Fantine, Jean Valjean, and God

Last night Jenny and I went to see Plain Great Players production of Les Miserables at the Great Plains Theatre (shameless plug: you should go). I was struck by the manner in which theology saturates the play. Throughout the musical, there is a sharp contrast between the generous and merciful faith of the Bishop of Digne (and thus also the faith of Jean Valjean) with the unforgiving faith of Javert. In the end, the first leads to new life and a great deal of good for a great many people and the second leads to death for the one who practices it.

There’s also a line that has long haunted me in the song “I Dreamed a Dream” sung by the character Fantine (played in this production by Liz Collins, hence the shamelessness of plug above). The line was:

“I dreamed that love would never die.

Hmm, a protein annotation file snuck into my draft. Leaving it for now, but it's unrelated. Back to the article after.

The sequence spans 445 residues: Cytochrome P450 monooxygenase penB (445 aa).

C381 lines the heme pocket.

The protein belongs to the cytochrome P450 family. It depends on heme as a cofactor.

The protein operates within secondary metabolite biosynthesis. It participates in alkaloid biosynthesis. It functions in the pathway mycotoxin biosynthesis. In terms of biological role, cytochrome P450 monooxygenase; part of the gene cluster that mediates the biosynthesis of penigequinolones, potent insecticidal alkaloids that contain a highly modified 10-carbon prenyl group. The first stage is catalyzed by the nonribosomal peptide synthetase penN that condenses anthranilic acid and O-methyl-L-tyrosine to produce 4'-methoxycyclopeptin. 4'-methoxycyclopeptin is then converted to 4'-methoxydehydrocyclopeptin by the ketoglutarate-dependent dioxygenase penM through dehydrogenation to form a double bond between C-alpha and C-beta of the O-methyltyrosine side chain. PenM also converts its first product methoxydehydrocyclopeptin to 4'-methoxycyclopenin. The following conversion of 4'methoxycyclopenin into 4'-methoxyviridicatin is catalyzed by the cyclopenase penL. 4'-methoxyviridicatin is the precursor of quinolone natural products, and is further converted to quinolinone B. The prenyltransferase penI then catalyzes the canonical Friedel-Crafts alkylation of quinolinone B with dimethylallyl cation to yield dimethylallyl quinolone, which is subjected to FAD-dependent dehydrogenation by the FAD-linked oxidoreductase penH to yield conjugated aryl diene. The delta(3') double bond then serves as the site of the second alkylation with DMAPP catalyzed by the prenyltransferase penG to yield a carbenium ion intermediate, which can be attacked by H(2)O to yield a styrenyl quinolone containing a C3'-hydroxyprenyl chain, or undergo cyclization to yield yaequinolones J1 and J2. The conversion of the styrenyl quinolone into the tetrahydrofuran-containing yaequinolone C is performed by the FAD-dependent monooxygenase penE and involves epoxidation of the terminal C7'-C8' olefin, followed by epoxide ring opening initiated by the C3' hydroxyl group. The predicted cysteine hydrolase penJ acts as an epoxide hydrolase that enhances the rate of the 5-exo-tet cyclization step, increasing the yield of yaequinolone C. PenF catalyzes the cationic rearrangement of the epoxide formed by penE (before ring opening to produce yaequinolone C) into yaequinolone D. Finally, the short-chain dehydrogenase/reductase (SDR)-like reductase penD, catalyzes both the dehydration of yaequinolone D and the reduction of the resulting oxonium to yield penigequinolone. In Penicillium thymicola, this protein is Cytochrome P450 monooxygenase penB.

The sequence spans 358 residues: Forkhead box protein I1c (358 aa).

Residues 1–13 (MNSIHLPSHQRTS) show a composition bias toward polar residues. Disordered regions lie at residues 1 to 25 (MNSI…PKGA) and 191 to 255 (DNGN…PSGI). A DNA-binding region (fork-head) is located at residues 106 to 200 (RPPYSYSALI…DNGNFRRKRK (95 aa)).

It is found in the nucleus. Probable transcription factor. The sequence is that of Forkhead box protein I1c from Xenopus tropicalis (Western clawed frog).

I dreamed that God would be forgiving.”

This is sung after the young mother Fantine has fallen from the rather precarious ledge of her working-class existence into abject poverty and despair. I can understand why the character feels the way she does about God, but that doesn’t mean she’s right. The love of which she sings was the romantic love of a young man, and such love is indeed often fickle and short-lived. But God’s love never dies. It existed before creation came into being and it will persist throughout eternity. Motivated by this undying love, God is indeed forgiving. I wanted to stand up and shout this during the performance last night, but instead, I’m contenting myself with putting it down in this blog post.

Remember that God’s love never dies. Remember that God is forgiving. Choose the generous and merciful faith of the Bishop and Jean Valjean.